I still remember vividly when I was entering my senior year of college and I was trying to decide what my “next step” would be. I had two options, either to pursue a job in the music products industry or to apply to Graduate School. It was incredibly difficult for me to come a decision, however, I had received some FANTASTIC advice from a colleague of mine. He said “there will be plenty jobs out there after you graduate, but the opportunity to work with some of these Jazz Giants is a once in a lifetime opportunity.” So after thinking it over for a few weeks, I decided to apply with the stipulation that I would only go to Graduate School if I received a scholarship; if not, I would try to pursue a job in the Music Products industry. My logic behind this was that if I were meant to pursue this passion of mine, I needed to feel like the universe was pushing to follow through. This might sound a little tacky, but it ended up working out for me quite nicely. I ended up receiving a scholarship to attend SUNY Purchase and study with Jon Faddis, and I couldn’t be any happier with my decision!
When I finally came to the conclusion I wanted to pursue a Master’s Degree in Jazz Studies, I quickly became overwhelmed by the amount of things I had to do. From the prescreening requirements to getting the required amount of recommendation letters, I knew this would be an immense under taking. I thought to myself “had I thought about this even a month earlier, this would be MUCH more manageable.” Which is exactly why I’m here, to show you where I went wrong throughout my audition process.
1- Choose Pieces that Reflect YOU Well
Don’t pick something you think the faculty will want to hear, select something that you enjoy working on and that you think shows your strengths. Keep in mind, you will be working on these pieces for a LONG time so be 100% happy with your choices! Consult your current teacher and colleagues for advice, they know your playing best and can help guide you towards the right pieces for you.
2- Don't Listen to your Own Preescreening/Taped Audition After You Have Sent it in
This may not apply to everyone, but there will be some schools you can’t travel to or that will require prescreening tapes be sent prior to receiving an invitation for a live audition. DO NOT go crazy in selecting which “take” of your prescreening/ live audition you will send in……This is arguably the worst thing you can do, you will just nitpick yourself to death and reflect on how poorly you think you performed. If anything, have a colleague or a teacher help you make this decision, they will be more objective in their decision than you will ever be.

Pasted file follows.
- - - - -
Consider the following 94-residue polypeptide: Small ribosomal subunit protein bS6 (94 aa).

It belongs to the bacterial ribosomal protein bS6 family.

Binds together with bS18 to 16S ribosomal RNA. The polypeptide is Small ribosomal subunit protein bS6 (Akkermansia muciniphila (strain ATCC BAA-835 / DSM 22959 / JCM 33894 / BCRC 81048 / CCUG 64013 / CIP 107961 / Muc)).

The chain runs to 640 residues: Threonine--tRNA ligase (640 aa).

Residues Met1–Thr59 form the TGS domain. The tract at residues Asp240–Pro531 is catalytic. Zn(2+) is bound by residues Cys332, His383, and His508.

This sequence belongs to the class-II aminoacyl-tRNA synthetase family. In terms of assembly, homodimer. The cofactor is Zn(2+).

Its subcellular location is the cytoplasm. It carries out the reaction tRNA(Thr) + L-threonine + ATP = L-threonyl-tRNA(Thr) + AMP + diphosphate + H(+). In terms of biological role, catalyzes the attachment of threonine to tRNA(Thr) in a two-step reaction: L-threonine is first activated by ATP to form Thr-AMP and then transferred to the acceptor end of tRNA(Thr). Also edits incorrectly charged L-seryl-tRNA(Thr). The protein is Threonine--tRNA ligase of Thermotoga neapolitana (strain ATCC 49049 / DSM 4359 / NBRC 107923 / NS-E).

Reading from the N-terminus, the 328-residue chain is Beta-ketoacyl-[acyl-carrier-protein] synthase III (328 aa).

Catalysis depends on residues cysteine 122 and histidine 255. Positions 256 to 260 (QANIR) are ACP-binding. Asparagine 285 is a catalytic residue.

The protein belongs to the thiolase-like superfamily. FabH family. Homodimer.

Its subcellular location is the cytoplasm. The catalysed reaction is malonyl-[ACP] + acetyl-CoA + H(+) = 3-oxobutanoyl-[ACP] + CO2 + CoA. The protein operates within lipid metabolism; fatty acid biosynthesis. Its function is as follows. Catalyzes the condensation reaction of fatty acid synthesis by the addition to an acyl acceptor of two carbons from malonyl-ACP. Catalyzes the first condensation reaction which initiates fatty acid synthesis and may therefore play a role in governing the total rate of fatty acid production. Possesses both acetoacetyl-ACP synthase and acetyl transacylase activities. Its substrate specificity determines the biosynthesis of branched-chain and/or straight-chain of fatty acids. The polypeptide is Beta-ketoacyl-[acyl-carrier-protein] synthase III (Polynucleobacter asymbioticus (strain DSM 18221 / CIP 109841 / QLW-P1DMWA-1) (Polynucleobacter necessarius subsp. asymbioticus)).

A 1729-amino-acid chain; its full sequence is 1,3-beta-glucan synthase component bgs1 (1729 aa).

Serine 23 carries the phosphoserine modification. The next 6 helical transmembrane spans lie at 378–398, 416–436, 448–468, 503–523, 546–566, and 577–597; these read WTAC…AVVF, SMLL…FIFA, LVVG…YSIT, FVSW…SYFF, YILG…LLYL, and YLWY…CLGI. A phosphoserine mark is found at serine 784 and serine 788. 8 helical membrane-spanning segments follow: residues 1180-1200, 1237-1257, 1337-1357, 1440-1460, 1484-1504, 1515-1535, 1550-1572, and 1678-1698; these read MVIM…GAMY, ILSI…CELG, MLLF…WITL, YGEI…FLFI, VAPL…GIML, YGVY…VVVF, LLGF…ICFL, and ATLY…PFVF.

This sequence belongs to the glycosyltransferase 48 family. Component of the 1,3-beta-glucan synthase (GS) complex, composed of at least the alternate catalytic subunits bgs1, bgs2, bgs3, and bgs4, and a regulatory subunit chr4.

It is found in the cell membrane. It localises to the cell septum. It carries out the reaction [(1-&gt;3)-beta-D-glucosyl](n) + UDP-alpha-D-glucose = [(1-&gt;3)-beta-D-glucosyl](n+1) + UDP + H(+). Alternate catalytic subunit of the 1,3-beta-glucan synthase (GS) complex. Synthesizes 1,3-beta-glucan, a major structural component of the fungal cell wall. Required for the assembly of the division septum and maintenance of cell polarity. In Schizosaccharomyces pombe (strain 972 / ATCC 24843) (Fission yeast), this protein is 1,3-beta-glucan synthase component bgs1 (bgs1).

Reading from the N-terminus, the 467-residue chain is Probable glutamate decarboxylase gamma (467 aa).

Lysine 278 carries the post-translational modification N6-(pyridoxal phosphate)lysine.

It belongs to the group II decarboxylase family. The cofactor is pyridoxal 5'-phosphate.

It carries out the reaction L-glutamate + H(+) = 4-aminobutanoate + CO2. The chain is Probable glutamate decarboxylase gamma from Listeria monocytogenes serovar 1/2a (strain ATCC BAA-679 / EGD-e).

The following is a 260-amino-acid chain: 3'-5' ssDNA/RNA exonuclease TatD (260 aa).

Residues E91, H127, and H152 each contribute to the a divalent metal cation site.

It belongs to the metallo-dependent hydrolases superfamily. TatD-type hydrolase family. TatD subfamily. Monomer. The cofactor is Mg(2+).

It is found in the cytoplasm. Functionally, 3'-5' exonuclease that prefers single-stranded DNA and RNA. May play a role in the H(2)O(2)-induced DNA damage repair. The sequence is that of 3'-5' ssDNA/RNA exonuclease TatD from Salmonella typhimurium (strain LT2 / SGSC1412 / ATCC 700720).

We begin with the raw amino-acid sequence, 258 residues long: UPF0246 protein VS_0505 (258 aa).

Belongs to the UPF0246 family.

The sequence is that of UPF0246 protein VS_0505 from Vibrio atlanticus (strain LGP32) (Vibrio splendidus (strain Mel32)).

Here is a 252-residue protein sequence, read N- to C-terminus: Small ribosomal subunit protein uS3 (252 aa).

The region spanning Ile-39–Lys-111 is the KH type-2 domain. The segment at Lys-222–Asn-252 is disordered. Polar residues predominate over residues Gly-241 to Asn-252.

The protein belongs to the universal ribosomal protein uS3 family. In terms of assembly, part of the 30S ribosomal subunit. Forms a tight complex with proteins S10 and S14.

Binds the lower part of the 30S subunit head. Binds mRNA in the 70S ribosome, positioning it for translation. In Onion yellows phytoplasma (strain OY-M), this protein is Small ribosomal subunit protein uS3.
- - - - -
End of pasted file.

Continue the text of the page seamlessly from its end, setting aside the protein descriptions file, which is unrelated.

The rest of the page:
3- Take an Audition Prior to your "Top Choice" if Possible to Help Get your Nerves Out
This isn’t to say the school you audition at first is not a priority, but if you have a top choice that you REALLY want to attend, give yourself a chance to get your nerves out prior to the audition. If you go into without any idea how your nerves will kick in and how you may compensate, you may put yourself at a disadvantage. You NEVER know what can happen in the middle of an audition that could trip you up and potentially not allow you to perform at your peak. Also, this gives you a chance to gauge how much you should warm up prior to the audition, over warming up is never a good thing!
4- Get as Far Away from the Audition Room as Possible
It may be tempting to try to listen to other people’s auditions, but DON’T. You will just cause yourself to get even more anxious than you already are, so why you would you do that?! Just focus on being the best YOU can be and don’t worry how everyone else does in their audition. Instead of doing this, find a quiet place to do some deep breathing and meditation to help clear your head and allow yourself to focus on the audition at hand.
5- Don't Listen to Other Auditions Students Talking about Their Audition, it Will Just Psych You Out
Sadly, with competition comes a certain level of underhanded tactics. Some other prospective students might try to discourage you by bragging about how well their audition went or tell you how hard it was. For example, “They had me sight read a full Arban’s Characteristic Study” or “They told me I already got in and they are only accepting 2 people this year, GOOD LUCK WITH THAT!”…….Once again, not helpful at all, you’re better off just listening politely and not taking what they are saying seriously.
6- Don't Read Too Much Into How the Faculty React to Your Audition
Some faculty members may show no reaction to what you played, others might be incredibly positive / negative. You really never know how they are as people, so don’t overthink how they react. In fact, some professors use the audition as an opportunity to not only get to know you musically, but to try and get to know you as a person. Which brings me to my final point……
7- Have a Good Attitude, Professors Pick Up on This!
I think this also applies to just being a good person, but TRY to have a good attitude during your audition. Yes, auditioning is stressful, but if you show these professors that you have a good attitude, they are more likely to want to work with you. Attitude is DEFINITELY a strong consideration when they accept new students, remember, they will be working very closely with you. They don’t want to work with someone who is extremely cocky, is very negative or doesn’t have any social skills. They want to be able to hold a conversation with you! Especially as a graduate student, you will get to know these teachers VERY well.
My next article will be about what I wish I knew prior to arriving to graduate school. Until next time, happy auditioning!